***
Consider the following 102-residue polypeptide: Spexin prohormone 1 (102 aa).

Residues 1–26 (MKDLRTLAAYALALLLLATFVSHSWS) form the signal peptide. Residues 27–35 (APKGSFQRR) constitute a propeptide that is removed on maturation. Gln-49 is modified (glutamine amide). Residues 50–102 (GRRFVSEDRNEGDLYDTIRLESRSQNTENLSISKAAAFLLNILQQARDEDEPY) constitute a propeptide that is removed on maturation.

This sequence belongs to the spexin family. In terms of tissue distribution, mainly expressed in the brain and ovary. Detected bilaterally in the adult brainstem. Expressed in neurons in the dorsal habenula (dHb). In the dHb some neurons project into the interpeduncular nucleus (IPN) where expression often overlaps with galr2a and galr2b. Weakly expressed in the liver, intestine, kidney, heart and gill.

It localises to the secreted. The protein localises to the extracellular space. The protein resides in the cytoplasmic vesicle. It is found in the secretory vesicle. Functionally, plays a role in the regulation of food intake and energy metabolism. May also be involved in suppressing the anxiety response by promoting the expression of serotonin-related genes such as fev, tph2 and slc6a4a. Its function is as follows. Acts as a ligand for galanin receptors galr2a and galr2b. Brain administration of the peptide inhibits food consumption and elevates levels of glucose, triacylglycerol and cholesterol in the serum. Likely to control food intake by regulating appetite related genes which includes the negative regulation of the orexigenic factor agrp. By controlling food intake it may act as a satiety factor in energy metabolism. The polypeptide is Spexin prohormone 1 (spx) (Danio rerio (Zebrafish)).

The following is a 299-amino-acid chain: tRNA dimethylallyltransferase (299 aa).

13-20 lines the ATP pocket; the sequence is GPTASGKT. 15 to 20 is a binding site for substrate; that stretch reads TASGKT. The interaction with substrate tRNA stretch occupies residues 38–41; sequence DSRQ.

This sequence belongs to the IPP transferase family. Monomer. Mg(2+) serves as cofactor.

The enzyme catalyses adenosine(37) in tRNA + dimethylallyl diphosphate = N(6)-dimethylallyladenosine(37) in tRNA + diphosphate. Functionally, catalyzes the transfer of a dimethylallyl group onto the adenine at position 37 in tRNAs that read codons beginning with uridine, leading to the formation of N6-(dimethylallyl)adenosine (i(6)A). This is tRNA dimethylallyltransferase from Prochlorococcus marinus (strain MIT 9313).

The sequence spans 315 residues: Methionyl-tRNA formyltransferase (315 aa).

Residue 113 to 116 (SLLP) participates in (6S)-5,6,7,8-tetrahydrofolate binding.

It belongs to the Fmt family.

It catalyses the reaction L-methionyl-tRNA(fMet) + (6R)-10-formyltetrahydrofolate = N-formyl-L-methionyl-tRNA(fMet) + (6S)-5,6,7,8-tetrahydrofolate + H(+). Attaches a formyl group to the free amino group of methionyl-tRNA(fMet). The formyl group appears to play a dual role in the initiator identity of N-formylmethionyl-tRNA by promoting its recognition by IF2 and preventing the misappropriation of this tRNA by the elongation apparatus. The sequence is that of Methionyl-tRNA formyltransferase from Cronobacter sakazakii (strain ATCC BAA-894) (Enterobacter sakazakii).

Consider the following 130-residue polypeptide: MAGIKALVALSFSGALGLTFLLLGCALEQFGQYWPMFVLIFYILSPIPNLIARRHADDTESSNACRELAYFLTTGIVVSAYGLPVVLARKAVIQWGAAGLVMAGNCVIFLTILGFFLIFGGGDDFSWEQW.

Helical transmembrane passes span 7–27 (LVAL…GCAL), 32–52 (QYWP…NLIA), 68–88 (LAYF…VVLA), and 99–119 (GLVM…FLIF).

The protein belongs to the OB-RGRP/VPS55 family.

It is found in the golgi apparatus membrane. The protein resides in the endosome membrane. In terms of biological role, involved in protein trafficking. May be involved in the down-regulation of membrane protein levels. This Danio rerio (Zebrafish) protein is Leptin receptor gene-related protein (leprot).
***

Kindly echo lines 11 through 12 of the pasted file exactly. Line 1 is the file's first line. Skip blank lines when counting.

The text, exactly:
It belongs to the Fmt family.

It catalyses the reaction L-methionyl-tRNA(fMet) + (6R)-10-formyltetrahydrofolate = N-formyl-L-methionyl-tRNA(fMet) + (6S)-5,6,7,8-tetrahydrofolate + H(+). Attaches a formyl group to the free amino group of methionyl-tRNA(fMet). The formyl group appears to play a dual role in the initiator identity of N-formylmethionyl-tRNA by promoting its recognition by IF2 and preventing the misappropriation of this tRNA by the elongation apparatus. The sequence is that of Methionyl-tRNA formyltransferase from Cronobacter sakazakii (strain ATCC BAA-894) (Enterobacter sakazakii).